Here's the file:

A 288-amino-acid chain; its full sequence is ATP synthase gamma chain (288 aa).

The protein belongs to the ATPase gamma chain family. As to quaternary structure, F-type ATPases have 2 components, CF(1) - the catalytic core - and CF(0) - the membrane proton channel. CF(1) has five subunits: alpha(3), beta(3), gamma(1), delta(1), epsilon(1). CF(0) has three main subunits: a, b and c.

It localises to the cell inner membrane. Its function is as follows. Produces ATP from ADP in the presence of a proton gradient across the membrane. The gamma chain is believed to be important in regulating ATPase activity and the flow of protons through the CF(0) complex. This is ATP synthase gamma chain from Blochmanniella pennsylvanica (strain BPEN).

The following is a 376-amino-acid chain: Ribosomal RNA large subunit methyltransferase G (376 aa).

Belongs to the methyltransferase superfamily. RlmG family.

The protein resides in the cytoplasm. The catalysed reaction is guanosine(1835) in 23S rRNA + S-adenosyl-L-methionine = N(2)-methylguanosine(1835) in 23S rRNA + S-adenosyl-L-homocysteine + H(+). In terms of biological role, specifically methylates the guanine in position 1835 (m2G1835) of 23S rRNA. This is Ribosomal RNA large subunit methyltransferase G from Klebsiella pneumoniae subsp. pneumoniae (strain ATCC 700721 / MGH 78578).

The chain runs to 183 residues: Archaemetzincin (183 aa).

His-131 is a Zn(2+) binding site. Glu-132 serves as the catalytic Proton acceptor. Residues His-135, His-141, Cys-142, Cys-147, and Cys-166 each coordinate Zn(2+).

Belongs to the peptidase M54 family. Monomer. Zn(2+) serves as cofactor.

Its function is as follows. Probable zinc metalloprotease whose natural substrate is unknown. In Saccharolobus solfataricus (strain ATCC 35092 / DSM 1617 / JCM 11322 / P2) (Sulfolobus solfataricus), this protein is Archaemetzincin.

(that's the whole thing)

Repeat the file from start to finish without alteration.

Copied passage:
A 288-amino-acid chain; its full sequence is ATP synthase gamma chain (288 aa).

The protein belongs to the ATPase gamma chain family. As to quaternary structure, F-type ATPases have 2 components, CF(1) - the catalytic core - and CF(0) - the membrane proton channel. CF(1) has five subunits: alpha(3), beta(3), gamma(1), delta(1), epsilon(1). CF(0) has three main subunits: a, b and c.

It localises to the cell inner membrane. Its function is as follows. Produces ATP from ADP in the presence of a proton gradient across the membrane. The gamma chain is believed to be important in regulating ATPase activity and the flow of protons through the CF(0) complex. This is ATP synthase gamma chain from Blochmanniella pennsylvanica (strain BPEN).

The following is a 376-amino-acid chain: Ribosomal RNA large subunit methyltransferase G (376 aa).

Belongs to the methyltransferase superfamily. RlmG family.

The protein resides in the cytoplasm. The catalysed reaction is guanosine(1835) in 23S rRNA + S-adenosyl-L-methionine = N(2)-methylguanosine(1835) in 23S rRNA + S-adenosyl-L-homocysteine + H(+). In terms of biological role, specifically methylates the guanine in position 1835 (m2G1835) of 23S rRNA. This is Ribosomal RNA large subunit methyltransferase G from Klebsiella pneumoniae subsp. pneumoniae (strain ATCC 700721 / MGH 78578).

The chain runs to 183 residues: Archaemetzincin (183 aa).

His-131 is a Zn(2+) binding site. Glu-132 serves as the catalytic Proton acceptor. Residues His-135, His-141, Cys-142, Cys-147, and Cys-166 each coordinate Zn(2+).

Belongs to the peptidase M54 family. Monomer. Zn(2+) serves as cofactor.

Its function is as follows. Probable zinc metalloprotease whose natural substrate is unknown. In Saccharolobus solfataricus (strain ATCC 35092 / DSM 1617 / JCM 11322 / P2) (Sulfolobus solfataricus), this protein is Archaemetzincin.